Or something just looks tasty and you are tired, hungry, restless, upset, distracted and for whatever reason you think buying another box of tea or a different kind of cheese, even though you have three kinds already and you’ve been avoiding dairy for the past month, is going to make life feel somehow more complete.

I’ve been thinking about food waste for about a year (having read ReFed’s excellent report last summer, as well as Zero Waste Home around the same time) and have made shifts in our purchasing. I try to buy fewer impulse purchases. I’ve paid a lot more attention to portion sizes in lunch boxes and overall. I’ve gotten better about lovingly, yet firmly, reminding myself to eat the leftover Independence Day hamburger (I have been especially mindful of wasted meat which we treat as something of a sacrilege). But I still have more than a few stubborn holdovers. Old quinoa, and spelt purchased accidentally because I didn’t know it from sorghum.

So I thought it would be an interesting and informative (and, for me, fun) challenge to empty the refrigerator, freezer, and all cabinets and try not to discard anything in the process. I am packing up the whole kitchen in preparation for some work to be done on it in August and am hoping that a challenge like this will help me to pay attention to what we are buying and to be more mindful of using what we have.

Update (I started this post several days ago and progress has been made): I tried to use up the second-half of the bag of giant marshmallows by making microwave smores for the kids last night after dinner. One giant marshmallow each. My son was literally crazed. He did not know what to do with his body – I’ve never experienced speed, but I think I now know what it looks like. My kids eat some sugar, but mostly not so concentrated. The marshmallows had to go. I also had to throw away an entire shrink-wrapped baguette that we bought months ago to make garlic bread (why would bread be shrink wrapped for long shelf-life, but it was) and I stored it where I couldn’t see it and now it is trash. I am slowly trickling the remaining ‘junk food’ (animal crackers, cheese curls (Alabama cheetos)) into my kids in their lunch boxes and have mixed feelings about this.

I did, however, salvage some shrunken blueberries and mildly moldy nectarines/peaches/pineapple into my morning smoothie. I composted all traces of mold, in case you were wondering. Dinner last night was lima beans (previously frozen), almost over-ripe corn, an old box of black beans and brown rice (too spicy for the kids but i will finish today for lunch), and two hot dogs (also from the freezer).

It takes more work to not waste food. This morning I took the remnants of a roast chicken and am simmering in a gallon of water with that half-onion I mentioned last week, some just-past-the-date carrots, a wilting celery stalk, some garlic, salt, pepper, thyme and parsley (under 15 minutes prep, 4 hours on the stove). It will be delicious and bone broth is the new kale, apparently.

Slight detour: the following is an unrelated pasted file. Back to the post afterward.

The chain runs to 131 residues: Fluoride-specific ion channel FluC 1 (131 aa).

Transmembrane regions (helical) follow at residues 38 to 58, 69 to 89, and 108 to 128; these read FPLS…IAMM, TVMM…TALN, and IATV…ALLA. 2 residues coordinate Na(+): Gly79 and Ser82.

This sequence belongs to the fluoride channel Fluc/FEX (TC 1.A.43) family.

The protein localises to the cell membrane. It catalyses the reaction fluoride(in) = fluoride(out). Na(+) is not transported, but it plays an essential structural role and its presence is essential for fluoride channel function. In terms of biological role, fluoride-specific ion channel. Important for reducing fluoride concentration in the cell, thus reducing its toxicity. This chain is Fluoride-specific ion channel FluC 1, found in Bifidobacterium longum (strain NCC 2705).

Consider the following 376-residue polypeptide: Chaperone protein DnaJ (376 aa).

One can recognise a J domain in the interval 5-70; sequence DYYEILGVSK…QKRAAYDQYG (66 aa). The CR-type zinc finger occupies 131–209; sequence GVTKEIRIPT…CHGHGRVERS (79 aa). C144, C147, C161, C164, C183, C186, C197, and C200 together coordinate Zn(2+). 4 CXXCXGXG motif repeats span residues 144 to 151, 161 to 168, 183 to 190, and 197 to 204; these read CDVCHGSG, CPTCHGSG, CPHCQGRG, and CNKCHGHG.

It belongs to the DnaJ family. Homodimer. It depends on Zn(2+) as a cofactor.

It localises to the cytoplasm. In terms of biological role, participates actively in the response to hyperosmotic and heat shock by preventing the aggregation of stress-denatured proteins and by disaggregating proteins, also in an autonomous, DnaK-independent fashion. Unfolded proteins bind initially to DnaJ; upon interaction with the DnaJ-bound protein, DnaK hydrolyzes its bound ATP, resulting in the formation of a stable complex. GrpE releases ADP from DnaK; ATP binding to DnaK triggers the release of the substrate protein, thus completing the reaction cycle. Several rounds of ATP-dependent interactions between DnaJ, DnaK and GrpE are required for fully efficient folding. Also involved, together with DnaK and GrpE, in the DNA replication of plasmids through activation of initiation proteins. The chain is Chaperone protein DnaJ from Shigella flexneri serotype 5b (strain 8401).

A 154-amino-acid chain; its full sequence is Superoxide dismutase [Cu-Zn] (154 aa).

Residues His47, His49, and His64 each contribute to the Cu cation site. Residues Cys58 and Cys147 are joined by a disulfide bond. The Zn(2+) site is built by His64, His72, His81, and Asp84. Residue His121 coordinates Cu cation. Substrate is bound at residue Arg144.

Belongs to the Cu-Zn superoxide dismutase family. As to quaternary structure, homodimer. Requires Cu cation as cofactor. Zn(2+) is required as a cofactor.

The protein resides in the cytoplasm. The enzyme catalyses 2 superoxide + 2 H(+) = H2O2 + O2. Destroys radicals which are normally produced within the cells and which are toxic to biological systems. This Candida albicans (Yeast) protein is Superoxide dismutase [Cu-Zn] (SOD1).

I want to make sure that the challenge doesn’t turn into another stress point, another to do, and a one-time flash in the pan (get it? flash in the…?). I would very much like to change my relationship with food, to eat once again with more reverence, more calm, more joy, more celebration, more presence, more breathing, more tasting, more laughing, more community, fewer threats, less negotiation, possibly less diversity, but more seasonality.

So that’s what I’m working on.


I also want to provide a quick update on past posts. The Happy Atmosphere Challenge is sort of on hold. I am planning to send a note to friends/readers who have expressed any interest and willingness and see about doing it together, but the timing for doing that is not great for me right now (husband gone for three weeks, amongst other semi-relevant excuses) so I’m in a holding pattern. I have been running the dishwasher at night without the heat dry cycle, I’ve been paying attention to eco-driving, and I signed up for some of our home’s energy to be renewable (I’ll share more about this but it is more than a quick update). I am hoping to maybe start that challenge in September – there never really seems to be a good time though because I have other things I’d like to start in September! Just wanted you to know I haven’t forgotten the challenge, I also haven’t started it, but I’ve made some small changes.

I guess there is just that one update for now. So many other things that I want to write about, in particular my recent thoughts on restlessness, recognizing the things I do to try to avoid restlessness and the things I might do instead. So that might be the next post. Meantime, I have to figure out what to do with all of this tahini.

2 thoughts on “Grains of rice challenge

    1. Hi Big Kat ; ) The first time someone posts a comment, I have to approve it. But after the first comment is approved, you can post as many as you like, and you should see them right away!! Thanks so much for reading ; )